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Math Help - Prove set is countable

  1. #1
    Junior Member utopiaNow's Avatar
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    Prove set is countable

    I'll first state the question as it appears:
    Let E \in \mathbb{R}^n and suppose that for every x \in E, B(x;1) \cap E is countable. Prove that E is countable.

    To me: E \in \mathbb{R}^n, doesn't make sense, I'm interpreting this as one specific n-tuple, so I don't understand how an n-tuple can or cannot be countable. So I interpreted the question as E \subset \mathbb{R}^n. This may be wrong right away so if someone can explain to me why it should be the other way that would help.

    But here's my attempt at a solution based on my interpretation:
    I'm trying to use the Lindelof covering theorem which states that: Suppose X \subseteq \mathbb{R}^n. If C is an open covering of X, then there is a countable subcollection D \subseteq C that is also a cover of X. But I'm not able to make much progress with that method. And as of now I can't think of another way of showing it.

    Any tips, or hints would be appreciated. Thanks in advance
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  2. #2
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    B=\{ B(x,1) : x \in \mathbb{Q} \} is countable and covers \mathbb{R} ^n so (\bigcup _{A \in B} A )\cap E covers E now use that the union of countably many countable sets is countable.
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  3. #3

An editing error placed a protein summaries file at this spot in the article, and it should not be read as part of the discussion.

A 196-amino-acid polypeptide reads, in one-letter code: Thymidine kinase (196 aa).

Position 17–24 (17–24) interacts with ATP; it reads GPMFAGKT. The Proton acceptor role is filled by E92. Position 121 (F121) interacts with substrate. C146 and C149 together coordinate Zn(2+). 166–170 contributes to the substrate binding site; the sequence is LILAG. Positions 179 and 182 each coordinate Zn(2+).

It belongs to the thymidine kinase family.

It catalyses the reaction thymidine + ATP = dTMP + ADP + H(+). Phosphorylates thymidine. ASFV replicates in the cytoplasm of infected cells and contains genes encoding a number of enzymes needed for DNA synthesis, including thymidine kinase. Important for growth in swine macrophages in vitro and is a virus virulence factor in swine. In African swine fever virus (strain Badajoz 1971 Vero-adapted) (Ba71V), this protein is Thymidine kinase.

Junior Member utopiaNow's Avatar
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    Quote Originally Posted by Jose27 View Post
    B=\{ B(x,1) : x \in \mathbb{Q} \} is countable and covers \mathbb{R} ^n so (\bigcup _{A \in B} A )\cap E covers E now use that the union of countably many countable sets is countable.
    So we use that the union of countably many countable sets is countable to see that (\bigcup _{A \in B} A ) is countable, and since B(x;1) \cap E, is countable \forall x \in E, E must be countable? Is that your line of reasoning?

    If, so does this mean you used the fact that  E \subseteq \mathbb{R}^n \subseteq B=\{ B(x,1) : x \in \mathbb{Q} \}?
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  4. #4
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    Quote Originally Posted by utopiaNow View Post
    So we use that the union of countably many countable sets is countable to see that (\bigcup _{A \in B} A ) is countable, and since B(x;1) \cap E, is countable \forall x \in E, E must be countable? Is that your line of reasoning?

    If, so does this mean you used the fact that  E \subseteq \mathbb{R}^n \subseteq B=\{ B(x,1) : x \in \mathbb{Q} \}?
    Sort of, but not exactly: E \subset \mathbb{R} ^n \subset (\bigcup _{A \in B} A ). And this last one obviously cant be countable but E= E \cap \mathbb{R} ^n = (\bigcup _{A \in B} A ) \cap E = \bigcup_{A \in B} (A \cap E) where each intersection in this last union is countable by hypothesis so the union must also be countable
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